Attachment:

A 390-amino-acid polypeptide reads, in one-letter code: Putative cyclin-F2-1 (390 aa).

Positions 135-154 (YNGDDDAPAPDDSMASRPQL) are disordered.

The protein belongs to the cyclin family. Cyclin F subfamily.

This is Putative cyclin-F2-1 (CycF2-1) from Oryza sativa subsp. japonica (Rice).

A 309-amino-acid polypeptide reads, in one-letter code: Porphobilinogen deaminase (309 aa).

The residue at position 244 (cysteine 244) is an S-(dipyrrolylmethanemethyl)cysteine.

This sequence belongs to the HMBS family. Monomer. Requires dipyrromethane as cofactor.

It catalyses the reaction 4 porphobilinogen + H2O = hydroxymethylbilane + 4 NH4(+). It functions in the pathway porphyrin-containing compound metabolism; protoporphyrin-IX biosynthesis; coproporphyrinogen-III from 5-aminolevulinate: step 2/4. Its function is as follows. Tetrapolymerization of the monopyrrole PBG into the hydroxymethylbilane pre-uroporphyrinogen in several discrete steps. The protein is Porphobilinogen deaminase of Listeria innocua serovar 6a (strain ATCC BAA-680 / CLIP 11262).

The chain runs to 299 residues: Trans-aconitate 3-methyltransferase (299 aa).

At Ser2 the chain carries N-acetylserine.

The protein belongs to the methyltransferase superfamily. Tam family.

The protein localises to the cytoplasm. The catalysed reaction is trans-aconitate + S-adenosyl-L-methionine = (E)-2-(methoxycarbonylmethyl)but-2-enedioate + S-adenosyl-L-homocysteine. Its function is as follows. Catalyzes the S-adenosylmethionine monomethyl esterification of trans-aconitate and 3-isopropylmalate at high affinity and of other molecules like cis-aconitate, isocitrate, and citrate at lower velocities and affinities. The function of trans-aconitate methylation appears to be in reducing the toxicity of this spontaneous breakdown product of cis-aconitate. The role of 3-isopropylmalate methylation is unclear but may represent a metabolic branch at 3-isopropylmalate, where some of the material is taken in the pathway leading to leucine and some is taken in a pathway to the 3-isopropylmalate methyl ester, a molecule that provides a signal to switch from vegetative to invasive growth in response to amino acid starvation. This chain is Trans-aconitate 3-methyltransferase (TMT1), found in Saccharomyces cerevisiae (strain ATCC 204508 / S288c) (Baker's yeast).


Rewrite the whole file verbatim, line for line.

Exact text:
A 390-amino-acid polypeptide reads, in one-letter code: Putative cyclin-F2-1 (390 aa).

Positions 135-154 (YNGDDDAPAPDDSMASRPQL) are disordered.

The protein belongs to the cyclin family. Cyclin F subfamily.

This is Putative cyclin-F2-1 (CycF2-1) from Oryza sativa subsp. japonica (Rice).

A 309-amino-acid polypeptide reads, in one-letter code: Porphobilinogen deaminase (309 aa).

The residue at position 244 (cysteine 244) is an S-(dipyrrolylmethanemethyl)cysteine.

This sequence belongs to the HMBS family. Monomer. Requires dipyrromethane as cofactor.

It catalyses the reaction 4 porphobilinogen + H2O = hydroxymethylbilane + 4 NH4(+). It functions in the pathway porphyrin-containing compound metabolism; protoporphyrin-IX biosynthesis; coproporphyrinogen-III from 5-aminolevulinate: step 2/4. Its function is as follows. Tetrapolymerization of the monopyrrole PBG into the hydroxymethylbilane pre-uroporphyrinogen in several discrete steps. The protein is Porphobilinogen deaminase of Listeria innocua serovar 6a (strain ATCC BAA-680 / CLIP 11262).

The chain runs to 299 residues: Trans-aconitate 3-methyltransferase (299 aa).

At Ser2 the chain carries N-acetylserine.

The protein belongs to the methyltransferase superfamily. Tam family.

The protein localises to the cytoplasm. The catalysed reaction is trans-aconitate + S-adenosyl-L-methionine = (E)-2-(methoxycarbonylmethyl)but-2-enedioate + S-adenosyl-L-homocysteine. Its function is as follows. Catalyzes the S-adenosylmethionine monomethyl esterification of trans-aconitate and 3-isopropylmalate at high affinity and of other molecules like cis-aconitate, isocitrate, and citrate at lower velocities and affinities. The function of trans-aconitate methylation appears to be in reducing the toxicity of this spontaneous breakdown product of cis-aconitate. The role of 3-isopropylmalate methylation is unclear but may represent a metabolic branch at 3-isopropylmalate, where some of the material is taken in the pathway leading to leucine and some is taken in a pathway to the 3-isopropylmalate methyl ester, a molecule that provides a signal to switch from vegetative to invasive growth in response to amino acid starvation. This chain is Trans-aconitate 3-methyltransferase (TMT1), found in Saccharomyces cerevisiae (strain ATCC 204508 / S288c) (Baker's yeast).